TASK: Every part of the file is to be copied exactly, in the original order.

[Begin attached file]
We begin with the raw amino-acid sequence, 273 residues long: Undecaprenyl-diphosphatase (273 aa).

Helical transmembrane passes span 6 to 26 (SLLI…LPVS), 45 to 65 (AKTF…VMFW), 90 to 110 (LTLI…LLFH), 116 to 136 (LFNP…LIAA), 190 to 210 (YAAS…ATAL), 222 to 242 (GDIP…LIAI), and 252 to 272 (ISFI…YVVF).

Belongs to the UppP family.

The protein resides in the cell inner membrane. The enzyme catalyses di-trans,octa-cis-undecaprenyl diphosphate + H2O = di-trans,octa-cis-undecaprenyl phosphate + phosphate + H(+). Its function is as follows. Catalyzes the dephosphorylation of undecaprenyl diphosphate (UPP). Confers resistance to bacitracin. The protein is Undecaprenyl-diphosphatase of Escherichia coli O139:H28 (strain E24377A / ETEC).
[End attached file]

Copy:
We begin with the raw amino-acid sequence, 273 residues long: Undecaprenyl-diphosphatase (273 aa).

Helical transmembrane passes span 6 to 26 (SLLI…LPVS), 45 to 65 (AKTF…VMFW), 90 to 110 (LTLI…LLFH), 116 to 136 (LFNP…LIAA), 190 to 210 (YAAS…ATAL), 222 to 242 (GDIP…LIAI), and 252 to 272 (ISFI…YVVF).

Belongs to the UppP family.

The protein resides in the cell inner membrane. The enzyme catalyses di-trans,octa-cis-undecaprenyl diphosphate + H2O = di-trans,octa-cis-undecaprenyl phosphate + phosphate + H(+). Its function is as follows. Catalyzes the dephosphorylation of undecaprenyl diphosphate (UPP). Confers resistance to bacitracin. The protein is Undecaprenyl-diphosphatase of Escherichia coli O139:H28 (strain E24377A / ETEC).